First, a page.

What is Montrose? For the first 6+ years I lived in LA I probably would have answered that it is some sort of mythical creature composed of combining a mongoose with an albatross. The fact is that it is neither. Instead, it is a town up near Pasadena, built into the foothills of the San Gabriel Mountains. And in that town is a restaurant called Zeke’s Smokehouse.
Torta is Mexican for sandwich and there is a sweet semi-new spot in Pasadena that deals pretty much exclusively in that hand food from south of the border. It’s called Tortugas, and is either a reference to turtles, an island in Haiti or a national park (the dry one). Regardless, the place has a great variety of Mexican sandwiches and one in particular screamed out to my unvegan belly.
Bludso’s in Compton is very often hailed as the best BBQ in LA. Yet, for some reason, a number of people find it difficult to make it to that part of town. Thus, Bludso’s spun off into Hollywood with a bar and que concept that creatively includes a bar along with BBQ. In other words, my long-awaited trip to BBQ heaven (and possibly like real heaven) in Compton was put on hold to make the trip to Hollywood.
I don’t know about other people, but when I tell someone I just went to Las Vegas, the first question is “Where did you stay?” The next question, though, is “Which buffet did you eat at?” Perhaps it’s because I’m a food blogger, but I tend to think it’s because the buffets are just so damn good that gluttony in Vegas is just a more interesting sin than gambling. Thus, on my most recent outing to Vegas the buffet of choice was Wicked Spoon in The Cosmopolitan.
When I visited a couple of friends in Ypsilanti, Michigan, they recommend we head to The Wurst Bar, which is a pun-filled name only made better by the fact that this is right next door. There is a massive amount of beer to choose from, but since I was about to embark on a drive to Pittsburgh, I didn’t think any of that was a good idea. Instead, I focused on which brat to order, and this, too, was a large list to choose from.
In the Twin Cities for a whirlwind couple of days, I found myself at Butcher and the Boar in Minneapolis. As a James Beard Semi-Finalist last year, I was expecting some good things. After seeing they had Take the Back on tap, I knew I was in for something good. Since I was with a couple of other people that supported my unvegan needs and the menu seemed made for sharing, we decided to go in on a few things together.
Some cities have restaurants that have been around since the beginning of forever. In Washington, D.C., that place is Ben’s Chili Bowl, which I believe has been serving up chili since the Lincoln presidency. No? Well Eisenhower is close enough. Our current POTUS has paid the place a visit at least once and according to a sign is one of only two people (aside from his family) that eats free. The other, obviously, is Bill Cosby.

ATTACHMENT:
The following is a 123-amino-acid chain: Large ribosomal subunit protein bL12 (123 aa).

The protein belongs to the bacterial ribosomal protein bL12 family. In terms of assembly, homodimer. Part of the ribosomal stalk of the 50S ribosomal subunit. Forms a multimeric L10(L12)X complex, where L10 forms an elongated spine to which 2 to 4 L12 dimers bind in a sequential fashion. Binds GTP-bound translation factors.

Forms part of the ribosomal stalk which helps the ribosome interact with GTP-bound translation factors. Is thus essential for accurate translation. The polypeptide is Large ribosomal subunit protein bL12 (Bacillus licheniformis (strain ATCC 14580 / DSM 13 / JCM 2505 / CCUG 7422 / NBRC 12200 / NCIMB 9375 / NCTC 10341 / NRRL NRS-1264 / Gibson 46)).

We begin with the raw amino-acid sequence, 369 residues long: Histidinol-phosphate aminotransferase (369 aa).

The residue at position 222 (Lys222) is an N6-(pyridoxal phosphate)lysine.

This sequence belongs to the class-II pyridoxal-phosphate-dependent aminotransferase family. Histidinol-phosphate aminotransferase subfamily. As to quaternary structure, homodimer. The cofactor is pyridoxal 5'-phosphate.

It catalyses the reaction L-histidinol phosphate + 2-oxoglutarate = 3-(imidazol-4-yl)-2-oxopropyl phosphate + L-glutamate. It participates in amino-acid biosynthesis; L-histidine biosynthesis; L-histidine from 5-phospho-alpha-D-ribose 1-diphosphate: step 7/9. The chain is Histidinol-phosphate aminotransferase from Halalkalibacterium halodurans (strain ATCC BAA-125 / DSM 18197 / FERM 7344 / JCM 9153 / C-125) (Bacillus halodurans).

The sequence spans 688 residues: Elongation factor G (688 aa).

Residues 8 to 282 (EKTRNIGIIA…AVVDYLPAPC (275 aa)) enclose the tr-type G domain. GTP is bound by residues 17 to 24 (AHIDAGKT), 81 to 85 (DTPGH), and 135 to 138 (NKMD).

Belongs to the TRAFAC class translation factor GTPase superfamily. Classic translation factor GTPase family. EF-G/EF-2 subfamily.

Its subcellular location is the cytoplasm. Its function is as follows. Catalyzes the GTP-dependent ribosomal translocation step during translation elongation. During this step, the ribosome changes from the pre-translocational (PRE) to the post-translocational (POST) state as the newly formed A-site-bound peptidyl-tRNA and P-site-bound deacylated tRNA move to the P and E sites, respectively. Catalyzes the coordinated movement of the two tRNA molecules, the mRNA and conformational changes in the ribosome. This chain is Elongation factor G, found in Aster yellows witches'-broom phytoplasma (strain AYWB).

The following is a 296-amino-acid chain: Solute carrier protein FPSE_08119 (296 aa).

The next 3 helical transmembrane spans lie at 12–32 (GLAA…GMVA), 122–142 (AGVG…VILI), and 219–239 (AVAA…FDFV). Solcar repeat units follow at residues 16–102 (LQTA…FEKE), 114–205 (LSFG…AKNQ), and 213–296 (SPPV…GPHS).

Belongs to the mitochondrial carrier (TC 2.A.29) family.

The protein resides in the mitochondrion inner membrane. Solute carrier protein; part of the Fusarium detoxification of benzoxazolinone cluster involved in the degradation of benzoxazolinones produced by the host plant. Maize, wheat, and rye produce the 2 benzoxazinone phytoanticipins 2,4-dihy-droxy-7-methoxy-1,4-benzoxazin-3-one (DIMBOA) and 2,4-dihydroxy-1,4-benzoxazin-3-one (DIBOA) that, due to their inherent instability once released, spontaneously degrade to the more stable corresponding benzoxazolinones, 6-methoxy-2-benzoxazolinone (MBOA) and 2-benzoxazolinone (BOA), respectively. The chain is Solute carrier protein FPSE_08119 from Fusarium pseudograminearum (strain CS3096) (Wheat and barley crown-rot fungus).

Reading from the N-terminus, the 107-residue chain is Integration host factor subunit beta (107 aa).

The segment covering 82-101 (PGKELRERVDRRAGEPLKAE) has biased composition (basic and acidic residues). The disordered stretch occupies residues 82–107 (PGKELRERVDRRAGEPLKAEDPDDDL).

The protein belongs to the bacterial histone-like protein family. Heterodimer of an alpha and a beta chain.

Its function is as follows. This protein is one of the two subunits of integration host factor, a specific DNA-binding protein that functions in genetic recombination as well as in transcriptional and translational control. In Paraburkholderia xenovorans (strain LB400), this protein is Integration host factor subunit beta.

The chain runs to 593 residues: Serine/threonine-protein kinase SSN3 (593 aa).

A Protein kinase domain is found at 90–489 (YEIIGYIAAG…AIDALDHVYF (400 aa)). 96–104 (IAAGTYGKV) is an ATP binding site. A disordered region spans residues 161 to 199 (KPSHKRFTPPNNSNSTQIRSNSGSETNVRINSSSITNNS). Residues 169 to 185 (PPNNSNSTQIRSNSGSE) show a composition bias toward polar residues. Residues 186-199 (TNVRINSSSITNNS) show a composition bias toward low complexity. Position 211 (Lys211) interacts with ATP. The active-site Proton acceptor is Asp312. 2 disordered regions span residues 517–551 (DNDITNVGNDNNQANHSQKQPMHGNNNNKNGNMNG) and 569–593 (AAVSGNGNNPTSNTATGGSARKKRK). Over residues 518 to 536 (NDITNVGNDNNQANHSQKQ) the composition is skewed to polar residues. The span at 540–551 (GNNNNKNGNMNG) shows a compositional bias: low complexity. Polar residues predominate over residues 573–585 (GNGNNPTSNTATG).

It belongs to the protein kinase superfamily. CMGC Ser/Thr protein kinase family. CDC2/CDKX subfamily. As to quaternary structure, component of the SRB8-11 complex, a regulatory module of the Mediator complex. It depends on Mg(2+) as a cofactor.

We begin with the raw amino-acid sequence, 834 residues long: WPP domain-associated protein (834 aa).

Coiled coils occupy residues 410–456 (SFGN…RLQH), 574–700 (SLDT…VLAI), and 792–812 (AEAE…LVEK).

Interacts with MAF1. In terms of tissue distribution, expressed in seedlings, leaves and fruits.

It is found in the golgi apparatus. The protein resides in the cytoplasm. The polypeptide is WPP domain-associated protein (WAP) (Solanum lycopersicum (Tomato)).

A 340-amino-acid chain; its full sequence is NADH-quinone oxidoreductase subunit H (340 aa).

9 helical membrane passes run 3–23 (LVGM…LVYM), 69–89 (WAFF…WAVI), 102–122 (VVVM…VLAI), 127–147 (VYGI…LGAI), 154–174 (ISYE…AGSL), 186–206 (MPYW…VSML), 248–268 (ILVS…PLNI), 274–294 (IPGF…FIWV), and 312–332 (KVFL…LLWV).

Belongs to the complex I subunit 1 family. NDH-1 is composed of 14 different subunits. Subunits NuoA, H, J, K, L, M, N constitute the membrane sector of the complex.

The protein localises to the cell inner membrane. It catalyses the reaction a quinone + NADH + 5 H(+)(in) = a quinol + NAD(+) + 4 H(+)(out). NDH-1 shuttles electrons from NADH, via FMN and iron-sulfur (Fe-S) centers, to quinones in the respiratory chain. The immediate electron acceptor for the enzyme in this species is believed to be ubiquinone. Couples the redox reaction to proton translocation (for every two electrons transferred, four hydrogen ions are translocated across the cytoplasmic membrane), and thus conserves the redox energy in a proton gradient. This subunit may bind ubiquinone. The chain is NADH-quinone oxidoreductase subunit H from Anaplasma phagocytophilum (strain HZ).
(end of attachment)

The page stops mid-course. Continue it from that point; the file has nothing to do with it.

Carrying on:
My trip to Ben’s Chili Bowl started out ominously. After waiting in line for more than 30 minutes and marveling at the inefficiency (perhaps some spillover from congress?), I had to run to a show down the street before ordering. Upon my return, however, I snagged a spot at the counter and was (at least in Ben’s Chili Bowl time) quickly waited upon.
I first learned of Legume in Oakland shortly after arriving in Pittsburgh. At the time I was told that the name “Legume” didn’t exactly stand for any sort of vegetarian-ness and meats galore abounded there. In fact, Legume does its best to adhere to a whole-animal policy in which they will do their best to use every morsel of edible goodness in an animal in their dishes. Because of this, their menu often changes and they are prone to running out of dishes.
Disclosure I: David Marcus, one of the owners of Smoke Shack, is my second cousin.
Disclosure II: I’m starting a movement such that cousins are classified only as first or second cousins. How much better is that than trying to figure out your exact relationship to your dad’s first cousin’s son with somethingth-cousin-somethingths-removed? A lot.
Disclosure III: Smoke Shack was legitimately awesome.
Now that my and Unvegan’s journalistic integrity are squarely intact, I can begin the review of my glorious Saturday lunch at Smoke Shack, a BBQ restaurant that opened up about a month ago in Milwaukee’s third ward.
Last week, an unexpected parcel arrived. I immediately suspected anthrax and was ready to detonate it in the street when I noticed it was from my future brother-in-law. For some, this may be further reason to suspect anthrax, but Dustin has never me reason to believe he’d want me dead. I opened it up and found a pair of sausages with an awesome letter welcoming me to the family. Truth be told, had I known sausages were in the mix, I’d have popped the question long ago.
The letter also informed me the sausages came from a friend of a friend of his in New York who had recently started up a sausage company called Charlito’s Cocina. I was excited to try them and although it took me a few days to get to it, I was safe knowing the dry-cured sausages could handle it. But aside from being dry-cured, what kind of sausages were these? The answer is Trufa Seca, which means they were full of black truffle. Aside from that, these were pork through and through with sea salt as the final flavoring ingredient. According to the website, the pork was a heritage breed and pasture-raised, which made me feel even better as I sliced off my first bit.